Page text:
In Part 1 of this series, I suggested that Reggie Bush would be a solid substitute for LeSean McCoy in 2013 (in part because of his lower ADP), and I also said that I wouldn’t be surprised if some people considered Reggie Bush, by the end of 2013, to be the season’s fantasy MVP. Additionally, I looked at RotoViz’s Similarity Scores App (one of the premier fantasy tools on the internet) to see how players comparable to McCoy and Bush had performed in the past.
In Part 2, I looked at RotoViz’s multi-year dynasty projections for RBs, noting that (based on these projections) Bush may be the better player not only in 2013 but in 2014-2018 as well. Furthermore, I considered McCoy and Bush’s 2011 and 2012 performances and suggested that, with his superior per touch efficiency, Bush could likely earn a few more touches in Detroit’s explosive offense without seeing his efficiency decrease dramatically. In particular, I think this is so because of some of the RBs we’ve seen in Detroit the last few years.
In Part 3, I looked at Detroit’s RBs of the last few years (specifically Mikel LeShoure and Joique Bell) to gain some insight into what Bush could in 2013, and in this final piece I want to look at Jahvid Best, whom I consider to be the Detroit RB most comparable to Bush and whose past performances are most indicative of what Bush could do as a Lion.
Jahvid Best, 2010-2011
In his article on Reggie Bush and his likely 2013 production, J.P. Scott predicts that Bush will have 128 carries for 576 yards and 4 TDs and 60 receptions for 540 yards and 6 TDS, which would result in 231.6 pts. in a PPR league (very close to what I’ve conservatively projected in Part 3), which breaks down to 14.475 pts. per game—a number that actually exceeds the highest projection of our Similarity Scores App. In other words, both Scott and I believe Bush will do better than anyone in a comparable situation has ever done.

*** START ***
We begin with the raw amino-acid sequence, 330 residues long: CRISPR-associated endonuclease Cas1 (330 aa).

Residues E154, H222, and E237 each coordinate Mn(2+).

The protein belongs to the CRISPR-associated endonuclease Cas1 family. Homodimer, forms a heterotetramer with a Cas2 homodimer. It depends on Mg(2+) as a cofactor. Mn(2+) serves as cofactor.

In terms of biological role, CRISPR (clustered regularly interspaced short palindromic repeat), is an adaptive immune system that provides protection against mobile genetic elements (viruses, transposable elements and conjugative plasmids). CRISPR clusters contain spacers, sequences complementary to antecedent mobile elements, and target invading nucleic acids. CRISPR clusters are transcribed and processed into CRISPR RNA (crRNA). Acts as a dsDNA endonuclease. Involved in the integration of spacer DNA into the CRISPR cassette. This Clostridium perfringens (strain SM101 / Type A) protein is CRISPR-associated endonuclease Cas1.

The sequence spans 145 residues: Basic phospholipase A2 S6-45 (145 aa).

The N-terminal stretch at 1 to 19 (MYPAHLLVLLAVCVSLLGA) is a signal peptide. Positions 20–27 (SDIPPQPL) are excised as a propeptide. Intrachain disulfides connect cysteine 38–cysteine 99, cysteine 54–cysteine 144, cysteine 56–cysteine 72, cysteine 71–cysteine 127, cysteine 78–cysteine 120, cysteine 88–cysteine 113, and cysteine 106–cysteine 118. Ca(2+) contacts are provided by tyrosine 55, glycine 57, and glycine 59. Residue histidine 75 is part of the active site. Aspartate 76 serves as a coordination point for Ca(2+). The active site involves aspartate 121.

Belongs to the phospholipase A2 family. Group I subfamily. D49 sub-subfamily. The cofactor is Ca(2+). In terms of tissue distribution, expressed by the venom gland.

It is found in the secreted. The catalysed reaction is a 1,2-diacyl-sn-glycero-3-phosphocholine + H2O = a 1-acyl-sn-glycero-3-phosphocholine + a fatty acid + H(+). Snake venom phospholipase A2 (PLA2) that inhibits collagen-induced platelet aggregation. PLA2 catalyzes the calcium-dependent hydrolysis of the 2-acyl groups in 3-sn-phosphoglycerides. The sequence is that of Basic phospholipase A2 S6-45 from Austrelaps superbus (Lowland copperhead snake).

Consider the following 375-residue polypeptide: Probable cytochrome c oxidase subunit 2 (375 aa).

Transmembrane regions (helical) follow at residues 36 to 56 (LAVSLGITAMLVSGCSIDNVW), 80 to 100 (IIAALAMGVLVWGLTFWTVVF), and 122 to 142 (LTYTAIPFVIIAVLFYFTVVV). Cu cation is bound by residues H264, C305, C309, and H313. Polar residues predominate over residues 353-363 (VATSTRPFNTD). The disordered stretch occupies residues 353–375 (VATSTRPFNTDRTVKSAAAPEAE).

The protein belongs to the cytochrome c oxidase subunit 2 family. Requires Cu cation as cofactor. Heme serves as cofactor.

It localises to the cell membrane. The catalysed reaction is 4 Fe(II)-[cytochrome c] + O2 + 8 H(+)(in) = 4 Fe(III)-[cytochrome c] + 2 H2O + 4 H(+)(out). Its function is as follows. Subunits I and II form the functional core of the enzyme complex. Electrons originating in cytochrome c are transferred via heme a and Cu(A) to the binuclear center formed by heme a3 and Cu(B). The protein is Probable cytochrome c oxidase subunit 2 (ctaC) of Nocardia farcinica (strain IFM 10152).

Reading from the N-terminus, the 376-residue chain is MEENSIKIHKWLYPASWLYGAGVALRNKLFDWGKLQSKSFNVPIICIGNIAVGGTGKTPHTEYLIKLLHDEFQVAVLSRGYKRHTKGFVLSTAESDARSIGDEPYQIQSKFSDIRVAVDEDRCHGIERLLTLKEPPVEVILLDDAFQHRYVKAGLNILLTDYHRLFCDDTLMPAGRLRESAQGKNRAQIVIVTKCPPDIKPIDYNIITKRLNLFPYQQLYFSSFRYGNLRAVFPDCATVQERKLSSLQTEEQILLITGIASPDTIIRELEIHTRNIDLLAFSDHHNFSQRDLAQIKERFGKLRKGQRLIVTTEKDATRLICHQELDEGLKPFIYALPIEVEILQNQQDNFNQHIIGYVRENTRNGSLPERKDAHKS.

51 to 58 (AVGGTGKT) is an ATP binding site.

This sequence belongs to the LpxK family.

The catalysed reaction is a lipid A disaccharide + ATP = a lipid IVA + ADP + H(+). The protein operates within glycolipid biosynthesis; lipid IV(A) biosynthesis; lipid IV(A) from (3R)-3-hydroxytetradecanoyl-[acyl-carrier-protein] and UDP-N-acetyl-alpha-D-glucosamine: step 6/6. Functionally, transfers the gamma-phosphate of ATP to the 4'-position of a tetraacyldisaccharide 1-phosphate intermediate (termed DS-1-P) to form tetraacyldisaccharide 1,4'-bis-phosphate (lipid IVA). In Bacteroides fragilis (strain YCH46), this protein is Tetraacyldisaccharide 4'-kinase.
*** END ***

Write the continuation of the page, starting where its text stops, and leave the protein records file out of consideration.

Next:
Well, sort of. Based on his 2012 production, we think Bush will outdo all of his predecessors. The main predecessor, though, in whom I am most intrigued does not appear on RotoViz’s list of comparable players: Jahvid Best in 2010 and 2011.
In multitudinous ways, Best and Bush are comparable. Here’s what they looked like as prospects coming out of college (regardless of their collegiate production).
|Player||Draft Year||Age||Pick||Ht||Wt||40 Time||Speed Score||Agility Score||Explosion Index||BP Reps|
Bush was drafted higher, a Heisman winner, and marginally bigger and stronger than Best when he entered the NFL, but Best was faster, even if not as explosive—and yet these differences are small. Both were drafted to be speed backs capable of catching the ball all over the field, and one would not be wrong to say that when the Lions drafted Best in 2010 they envisioned him as their Reggie Bush.
And in 2010, his one full NFL season (which Scott used as the basis for his 2013 Bush projection), Best certainly was Bush-esque. Here are two tables, the first showing Bush’s rookie year production and the second showing Best’s.
Granted, Best didn’t have quite the raw production that Bush had, but they had eerily similar seasons. Starting a similar number of games, they both sported sub-par rushing averages and rushed for similar yardage on similar carries. Additionally, they both averaged 8.4 yards per reception, caught two receiving TDs, and exploded for a long reception of over 70 yards. So what was the real difference between Bush and Best as rookies? Bush scored 2 more rushing TDs over the season and caught almost 2 more passes per game. That’s it. Otherwise, Bush and Bell were rookie twins. Or, put another way, Bush played on a playoff team with an offense led by Drew Brees and Sean Payton—and Best played on team two years removed from an 0-16 season with an offense led by Drew Stanton and Shaun Hill. The difference between Bush and Bell as rookies was basically the difference between their Drews and Seans/Shauns.
So what happened in Best’s second season? If Bush and Best were so similar as prospects and as rookies, perhaps Best’s Y2 performance could provide some insight into what Bush’s 2013 “N + 1” role and production could look like, given his 2012 production. Here’s what Best did in his sophomore professional effort.